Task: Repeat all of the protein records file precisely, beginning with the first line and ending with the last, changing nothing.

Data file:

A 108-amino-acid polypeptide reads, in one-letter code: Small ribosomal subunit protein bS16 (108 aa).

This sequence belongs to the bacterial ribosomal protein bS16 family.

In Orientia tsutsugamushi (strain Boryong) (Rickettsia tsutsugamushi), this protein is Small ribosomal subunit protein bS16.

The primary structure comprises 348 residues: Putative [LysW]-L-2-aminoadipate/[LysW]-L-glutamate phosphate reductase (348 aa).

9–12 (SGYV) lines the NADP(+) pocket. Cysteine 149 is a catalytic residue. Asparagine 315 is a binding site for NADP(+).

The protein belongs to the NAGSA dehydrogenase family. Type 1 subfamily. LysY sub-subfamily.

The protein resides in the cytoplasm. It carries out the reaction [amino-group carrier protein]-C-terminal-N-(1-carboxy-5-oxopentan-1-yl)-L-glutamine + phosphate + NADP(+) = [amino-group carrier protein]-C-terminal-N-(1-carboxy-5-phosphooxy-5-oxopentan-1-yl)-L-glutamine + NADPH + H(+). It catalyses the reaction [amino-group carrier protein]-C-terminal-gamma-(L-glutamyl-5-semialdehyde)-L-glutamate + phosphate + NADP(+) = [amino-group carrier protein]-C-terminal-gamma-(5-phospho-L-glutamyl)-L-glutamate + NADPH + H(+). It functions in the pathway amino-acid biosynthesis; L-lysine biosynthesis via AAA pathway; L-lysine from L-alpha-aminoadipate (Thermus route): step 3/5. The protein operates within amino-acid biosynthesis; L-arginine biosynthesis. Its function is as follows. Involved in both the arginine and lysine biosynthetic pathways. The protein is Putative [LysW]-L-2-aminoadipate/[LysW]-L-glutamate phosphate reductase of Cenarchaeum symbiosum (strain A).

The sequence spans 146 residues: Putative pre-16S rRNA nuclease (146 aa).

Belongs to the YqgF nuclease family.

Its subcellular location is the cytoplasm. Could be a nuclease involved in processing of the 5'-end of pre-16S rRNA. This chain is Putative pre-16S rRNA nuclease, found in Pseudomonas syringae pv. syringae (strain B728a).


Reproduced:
A 108-amino-acid polypeptide reads, in one-letter code: Small ribosomal subunit protein bS16 (108 aa).

This sequence belongs to the bacterial ribosomal protein bS16 family.

In Orientia tsutsugamushi (strain Boryong) (Rickettsia tsutsugamushi), this protein is Small ribosomal subunit protein bS16.

The primary structure comprises 348 residues: Putative [LysW]-L-2-aminoadipate/[LysW]-L-glutamate phosphate reductase (348 aa).

9–12 (SGYV) lines the NADP(+) pocket. Cysteine 149 is a catalytic residue. Asparagine 315 is a binding site for NADP(+).

The protein belongs to the NAGSA dehydrogenase family. Type 1 subfamily. LysY sub-subfamily.

The protein resides in the cytoplasm. It carries out the reaction [amino-group carrier protein]-C-terminal-N-(1-carboxy-5-oxopentan-1-yl)-L-glutamine + phosphate + NADP(+) = [amino-group carrier protein]-C-terminal-N-(1-carboxy-5-phosphooxy-5-oxopentan-1-yl)-L-glutamine + NADPH + H(+). It catalyses the reaction [amino-group carrier protein]-C-terminal-gamma-(L-glutamyl-5-semialdehyde)-L-glutamate + phosphate + NADP(+) = [amino-group carrier protein]-C-terminal-gamma-(5-phospho-L-glutamyl)-L-glutamate + NADPH + H(+). It functions in the pathway amino-acid biosynthesis; L-lysine biosynthesis via AAA pathway; L-lysine from L-alpha-aminoadipate (Thermus route): step 3/5. The protein operates within amino-acid biosynthesis; L-arginine biosynthesis. Its function is as follows. Involved in both the arginine and lysine biosynthetic pathways. The protein is Putative [LysW]-L-2-aminoadipate/[LysW]-L-glutamate phosphate reductase of Cenarchaeum symbiosum (strain A).

The sequence spans 146 residues: Putative pre-16S rRNA nuclease (146 aa).

Belongs to the YqgF nuclease family.

Its subcellular location is the cytoplasm. Could be a nuclease involved in processing of the 5'-end of pre-16S rRNA. This chain is Putative pre-16S rRNA nuclease, found in Pseudomonas syringae pv. syringae (strain B728a).